Kevyn Orr, probably not an alien.

A couple weeks back we reported on the big hissy fit that Jones Day threw over Kevynorr.com, at the time a bare-bones website that promised to be a sarcastic look at former Jones Day partner Kevyn Orr’s “emergency management” of Detroit. Jones Day wrote themselves a nasty cease and desist letter.

The anonymous proprietor of Kevynorr.com is represented by the Electronic Frontier Foundation, and their lawyers drafted a scathing response calling out Jones Day’s disingenuous, bullying letter….

Kevynorr.com is now fully armed and operational. After looking it over, if you think the site is officially endorsed by Jones Day, you probably should wear a helmet around the house. I mean, Kevyn Orr is represented as one of those aliens from V.

In its original cease and desist letter, Jones Day wanted its logo removed from the obvious parody site and smugly pointed out that the Copyright Act does not provide fair use protection for using service marks in a parody. As I noted at the time:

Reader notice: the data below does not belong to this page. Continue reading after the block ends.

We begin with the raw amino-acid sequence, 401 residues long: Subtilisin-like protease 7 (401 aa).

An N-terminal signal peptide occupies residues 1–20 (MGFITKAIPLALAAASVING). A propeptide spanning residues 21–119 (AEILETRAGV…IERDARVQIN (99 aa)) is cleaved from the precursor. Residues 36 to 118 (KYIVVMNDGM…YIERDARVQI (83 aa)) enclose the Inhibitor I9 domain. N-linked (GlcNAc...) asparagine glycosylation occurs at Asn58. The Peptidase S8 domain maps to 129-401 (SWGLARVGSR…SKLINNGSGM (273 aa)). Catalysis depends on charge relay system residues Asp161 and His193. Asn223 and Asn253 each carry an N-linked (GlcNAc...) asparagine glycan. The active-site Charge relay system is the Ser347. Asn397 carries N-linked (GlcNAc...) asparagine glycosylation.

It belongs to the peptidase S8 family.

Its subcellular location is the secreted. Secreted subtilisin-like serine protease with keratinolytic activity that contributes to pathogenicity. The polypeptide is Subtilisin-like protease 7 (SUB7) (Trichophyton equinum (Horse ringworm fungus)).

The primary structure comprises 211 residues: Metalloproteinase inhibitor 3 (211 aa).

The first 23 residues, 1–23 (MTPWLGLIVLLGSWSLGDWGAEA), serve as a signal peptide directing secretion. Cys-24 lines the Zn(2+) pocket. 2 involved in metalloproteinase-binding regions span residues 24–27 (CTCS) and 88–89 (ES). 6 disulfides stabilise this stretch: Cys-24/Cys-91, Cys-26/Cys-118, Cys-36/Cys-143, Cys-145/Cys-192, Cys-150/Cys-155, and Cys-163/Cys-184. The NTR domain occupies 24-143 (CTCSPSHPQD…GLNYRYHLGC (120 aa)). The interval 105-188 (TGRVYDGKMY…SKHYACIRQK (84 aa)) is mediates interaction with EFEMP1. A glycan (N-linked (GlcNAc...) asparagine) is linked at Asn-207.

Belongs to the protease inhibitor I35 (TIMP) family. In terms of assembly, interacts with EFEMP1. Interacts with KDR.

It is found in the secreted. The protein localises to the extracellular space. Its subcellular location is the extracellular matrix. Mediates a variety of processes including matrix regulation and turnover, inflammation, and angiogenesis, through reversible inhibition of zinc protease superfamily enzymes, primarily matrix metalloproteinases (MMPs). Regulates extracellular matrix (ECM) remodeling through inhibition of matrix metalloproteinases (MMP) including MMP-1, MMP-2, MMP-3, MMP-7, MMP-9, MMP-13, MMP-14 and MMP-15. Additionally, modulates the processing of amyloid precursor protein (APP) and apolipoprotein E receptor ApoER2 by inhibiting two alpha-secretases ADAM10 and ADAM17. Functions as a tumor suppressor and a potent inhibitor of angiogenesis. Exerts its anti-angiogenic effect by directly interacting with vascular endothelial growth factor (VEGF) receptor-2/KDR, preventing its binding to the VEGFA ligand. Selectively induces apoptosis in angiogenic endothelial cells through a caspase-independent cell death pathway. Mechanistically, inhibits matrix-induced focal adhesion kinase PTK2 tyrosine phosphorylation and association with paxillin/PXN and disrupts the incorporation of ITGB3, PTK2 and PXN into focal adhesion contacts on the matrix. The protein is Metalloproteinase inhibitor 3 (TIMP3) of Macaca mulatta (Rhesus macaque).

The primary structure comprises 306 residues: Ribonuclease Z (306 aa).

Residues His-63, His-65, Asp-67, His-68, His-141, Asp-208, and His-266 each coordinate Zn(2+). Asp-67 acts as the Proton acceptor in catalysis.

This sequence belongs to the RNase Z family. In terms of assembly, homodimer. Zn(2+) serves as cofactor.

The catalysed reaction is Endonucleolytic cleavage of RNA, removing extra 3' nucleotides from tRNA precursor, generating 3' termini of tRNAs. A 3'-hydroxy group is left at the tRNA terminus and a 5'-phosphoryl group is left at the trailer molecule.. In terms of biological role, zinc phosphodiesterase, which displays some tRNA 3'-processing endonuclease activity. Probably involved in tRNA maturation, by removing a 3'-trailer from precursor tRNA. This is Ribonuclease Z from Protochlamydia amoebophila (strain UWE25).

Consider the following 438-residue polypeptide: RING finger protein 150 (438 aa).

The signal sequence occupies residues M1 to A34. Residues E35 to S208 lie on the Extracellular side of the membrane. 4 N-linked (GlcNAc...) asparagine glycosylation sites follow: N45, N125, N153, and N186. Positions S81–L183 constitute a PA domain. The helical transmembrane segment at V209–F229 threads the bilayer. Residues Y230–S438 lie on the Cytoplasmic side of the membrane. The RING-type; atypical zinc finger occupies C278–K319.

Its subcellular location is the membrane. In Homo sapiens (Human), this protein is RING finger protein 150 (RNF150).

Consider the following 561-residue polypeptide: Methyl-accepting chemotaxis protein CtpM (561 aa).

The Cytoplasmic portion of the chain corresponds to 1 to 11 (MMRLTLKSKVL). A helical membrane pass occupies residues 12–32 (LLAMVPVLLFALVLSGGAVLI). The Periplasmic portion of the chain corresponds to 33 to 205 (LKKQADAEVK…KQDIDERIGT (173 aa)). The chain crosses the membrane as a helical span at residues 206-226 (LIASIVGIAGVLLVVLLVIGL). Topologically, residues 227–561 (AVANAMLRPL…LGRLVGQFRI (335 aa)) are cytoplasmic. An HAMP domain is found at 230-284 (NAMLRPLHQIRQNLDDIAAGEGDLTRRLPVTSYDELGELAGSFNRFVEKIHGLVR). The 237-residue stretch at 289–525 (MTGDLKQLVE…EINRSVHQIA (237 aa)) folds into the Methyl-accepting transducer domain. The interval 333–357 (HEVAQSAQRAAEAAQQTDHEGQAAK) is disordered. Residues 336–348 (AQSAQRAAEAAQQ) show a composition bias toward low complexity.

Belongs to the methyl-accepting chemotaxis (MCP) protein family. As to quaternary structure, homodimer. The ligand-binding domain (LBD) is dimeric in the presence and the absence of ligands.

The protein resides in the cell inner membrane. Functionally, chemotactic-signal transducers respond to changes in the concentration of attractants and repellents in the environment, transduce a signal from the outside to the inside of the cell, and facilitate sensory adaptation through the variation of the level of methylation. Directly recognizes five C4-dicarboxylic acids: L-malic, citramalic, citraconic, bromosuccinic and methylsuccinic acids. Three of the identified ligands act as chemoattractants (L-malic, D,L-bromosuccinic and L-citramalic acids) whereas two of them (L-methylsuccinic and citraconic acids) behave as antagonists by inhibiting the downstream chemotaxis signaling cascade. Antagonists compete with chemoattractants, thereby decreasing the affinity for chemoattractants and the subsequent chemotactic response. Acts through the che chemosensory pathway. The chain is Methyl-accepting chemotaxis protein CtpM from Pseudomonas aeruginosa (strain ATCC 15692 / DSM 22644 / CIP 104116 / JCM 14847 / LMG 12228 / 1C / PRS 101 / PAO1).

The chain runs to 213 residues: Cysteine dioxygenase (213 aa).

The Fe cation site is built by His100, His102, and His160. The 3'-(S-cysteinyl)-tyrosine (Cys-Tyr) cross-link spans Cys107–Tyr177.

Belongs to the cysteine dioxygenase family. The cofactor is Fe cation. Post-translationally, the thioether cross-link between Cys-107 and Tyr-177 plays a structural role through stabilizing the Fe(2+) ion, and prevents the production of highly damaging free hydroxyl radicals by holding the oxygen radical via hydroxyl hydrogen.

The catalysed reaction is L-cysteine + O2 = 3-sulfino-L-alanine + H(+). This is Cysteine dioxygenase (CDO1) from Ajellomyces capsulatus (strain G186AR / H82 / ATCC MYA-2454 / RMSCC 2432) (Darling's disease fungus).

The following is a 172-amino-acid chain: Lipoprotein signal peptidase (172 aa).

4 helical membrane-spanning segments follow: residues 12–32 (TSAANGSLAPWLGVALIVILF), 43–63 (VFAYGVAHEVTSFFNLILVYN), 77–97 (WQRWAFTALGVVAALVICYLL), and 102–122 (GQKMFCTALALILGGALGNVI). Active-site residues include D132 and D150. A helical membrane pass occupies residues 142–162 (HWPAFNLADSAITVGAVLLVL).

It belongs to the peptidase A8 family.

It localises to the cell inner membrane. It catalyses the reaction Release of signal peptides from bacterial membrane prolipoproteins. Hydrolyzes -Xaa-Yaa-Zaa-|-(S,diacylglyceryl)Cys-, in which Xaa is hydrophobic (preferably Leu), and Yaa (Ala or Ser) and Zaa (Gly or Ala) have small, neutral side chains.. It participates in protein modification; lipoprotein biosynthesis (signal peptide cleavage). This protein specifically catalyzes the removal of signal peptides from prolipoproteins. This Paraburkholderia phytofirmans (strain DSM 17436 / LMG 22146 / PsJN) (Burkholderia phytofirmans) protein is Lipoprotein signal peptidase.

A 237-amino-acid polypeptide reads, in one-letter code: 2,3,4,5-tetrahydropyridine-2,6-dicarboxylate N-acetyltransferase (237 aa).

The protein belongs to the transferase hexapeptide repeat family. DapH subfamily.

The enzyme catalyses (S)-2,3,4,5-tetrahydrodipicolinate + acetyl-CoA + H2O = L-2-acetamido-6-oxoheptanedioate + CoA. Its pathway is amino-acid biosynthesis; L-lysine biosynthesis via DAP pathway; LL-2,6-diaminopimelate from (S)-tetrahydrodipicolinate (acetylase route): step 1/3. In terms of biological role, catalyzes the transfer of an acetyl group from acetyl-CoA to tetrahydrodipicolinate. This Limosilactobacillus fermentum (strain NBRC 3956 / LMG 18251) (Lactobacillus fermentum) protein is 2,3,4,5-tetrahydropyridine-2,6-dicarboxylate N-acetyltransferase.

I see what you did there. True, 17 U.S.C. § 107 has no bearing on service mark infringement, since that’s the statute for fair use of copyrights. What’s conveniently ignored is that there is still a fair use doctrine for marks. Cease and desist letters: hoping people don’t consult lawyers since time immemorial.

As it turns out, the EFF had a similar response:

In your letter, you write that the Copyright Act’s fair use provision “has no bearing or application” to trademark infringement. But, as I’m sure you are aware, trademark law includes its own protection for fair use. See KP Permanent Make-Up, Inc. v. Lasting Impression L Inc., 543 U.S. 111, 114 (2004); ETW Corp. v. Jireh Pub., Inc., 332 F.3d 915, 921 (6th Cir. 2003); New Kids on the Block v. News Am. Publ’g Inc., 971 F.2d 302, 306 (9th Cir. 1992) (nominative fair use protects use of marks the “purposes of comparison, criticism [or] point of reference”). Your letter ignores these protections. It is difficult to escape the conclusion that this was a calculated attempt to confuse and intimidate a person you expected to be unfamiliar with the law.

The letter also takes Jones Day to task for employing “improper legal claims” to discover the identity of the anonymous author. What’s the matter, Jones Day? Would you feel better with some transparency?

I didn’t think it was possible for Jones Day to come across as more of a petulant child than they did in their original letter, but reading such a thoughtful takedown puts everything in sharper relief. If you wondered if it was possible to punch someone in the nose with a letter, this is your answer. Check out the whole letter on the next page….


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